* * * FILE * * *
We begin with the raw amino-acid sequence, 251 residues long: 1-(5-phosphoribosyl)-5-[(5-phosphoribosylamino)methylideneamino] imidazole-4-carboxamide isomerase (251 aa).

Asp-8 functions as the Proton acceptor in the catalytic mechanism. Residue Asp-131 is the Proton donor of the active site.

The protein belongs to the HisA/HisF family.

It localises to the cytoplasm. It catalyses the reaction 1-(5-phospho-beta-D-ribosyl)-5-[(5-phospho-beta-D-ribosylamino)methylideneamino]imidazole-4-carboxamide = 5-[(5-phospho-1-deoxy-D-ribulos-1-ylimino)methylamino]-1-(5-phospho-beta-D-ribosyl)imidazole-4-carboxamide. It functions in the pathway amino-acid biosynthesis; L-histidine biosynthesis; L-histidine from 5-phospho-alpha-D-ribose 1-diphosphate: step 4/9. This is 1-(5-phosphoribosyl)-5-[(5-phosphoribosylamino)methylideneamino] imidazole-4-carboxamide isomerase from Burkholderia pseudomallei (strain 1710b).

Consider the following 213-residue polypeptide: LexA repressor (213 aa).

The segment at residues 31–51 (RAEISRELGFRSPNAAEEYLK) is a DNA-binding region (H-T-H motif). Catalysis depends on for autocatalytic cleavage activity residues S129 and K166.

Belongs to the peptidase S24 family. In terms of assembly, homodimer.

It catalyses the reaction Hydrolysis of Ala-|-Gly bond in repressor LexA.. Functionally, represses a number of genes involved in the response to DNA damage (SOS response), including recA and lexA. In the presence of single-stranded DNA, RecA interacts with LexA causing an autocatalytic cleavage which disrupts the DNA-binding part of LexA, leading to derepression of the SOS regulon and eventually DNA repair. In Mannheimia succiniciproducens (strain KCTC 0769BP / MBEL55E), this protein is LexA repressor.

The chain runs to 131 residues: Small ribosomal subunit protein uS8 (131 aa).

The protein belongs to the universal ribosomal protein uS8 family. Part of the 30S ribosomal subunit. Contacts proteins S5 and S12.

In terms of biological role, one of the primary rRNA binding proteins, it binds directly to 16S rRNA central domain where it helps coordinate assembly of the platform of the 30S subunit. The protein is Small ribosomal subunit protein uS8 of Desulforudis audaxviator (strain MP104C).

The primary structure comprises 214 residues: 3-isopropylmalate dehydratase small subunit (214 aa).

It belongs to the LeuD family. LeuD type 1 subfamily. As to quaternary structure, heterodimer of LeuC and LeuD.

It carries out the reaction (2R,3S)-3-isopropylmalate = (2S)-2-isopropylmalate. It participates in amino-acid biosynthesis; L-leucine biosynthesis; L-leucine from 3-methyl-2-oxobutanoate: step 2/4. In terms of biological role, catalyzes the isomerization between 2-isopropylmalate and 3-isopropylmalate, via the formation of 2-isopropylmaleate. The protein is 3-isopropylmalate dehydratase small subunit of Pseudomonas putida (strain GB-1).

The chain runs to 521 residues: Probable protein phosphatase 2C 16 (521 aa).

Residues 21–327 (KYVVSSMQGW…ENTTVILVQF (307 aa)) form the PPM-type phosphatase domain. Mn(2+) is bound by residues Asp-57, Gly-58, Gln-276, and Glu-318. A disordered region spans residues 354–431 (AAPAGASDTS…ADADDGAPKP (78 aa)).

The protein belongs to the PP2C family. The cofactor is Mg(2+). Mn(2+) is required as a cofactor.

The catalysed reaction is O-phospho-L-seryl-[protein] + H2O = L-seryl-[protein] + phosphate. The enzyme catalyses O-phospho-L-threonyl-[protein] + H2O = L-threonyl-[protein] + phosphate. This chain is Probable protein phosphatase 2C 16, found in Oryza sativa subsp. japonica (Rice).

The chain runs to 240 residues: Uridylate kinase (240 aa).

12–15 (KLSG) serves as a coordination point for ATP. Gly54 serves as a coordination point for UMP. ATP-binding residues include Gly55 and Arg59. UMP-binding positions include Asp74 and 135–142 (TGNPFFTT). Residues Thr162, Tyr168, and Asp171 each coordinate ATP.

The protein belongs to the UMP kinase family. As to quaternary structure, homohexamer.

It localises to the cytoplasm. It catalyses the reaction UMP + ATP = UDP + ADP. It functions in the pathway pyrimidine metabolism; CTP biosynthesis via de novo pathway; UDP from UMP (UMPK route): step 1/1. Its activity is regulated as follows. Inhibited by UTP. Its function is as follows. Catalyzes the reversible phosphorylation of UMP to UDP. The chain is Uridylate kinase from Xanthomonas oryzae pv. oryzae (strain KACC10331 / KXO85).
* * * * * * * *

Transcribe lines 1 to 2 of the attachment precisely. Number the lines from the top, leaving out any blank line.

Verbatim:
We begin with the raw amino-acid sequence, 251 residues long: 1-(5-phosphoribosyl)-5-[(5-phosphoribosylamino)methylideneamino] imidazole-4-carboxamide isomerase (251 aa).

Asp-8 functions as the Proton acceptor in the catalytic mechanism. Residue Asp-131 is the Proton donor of the active site.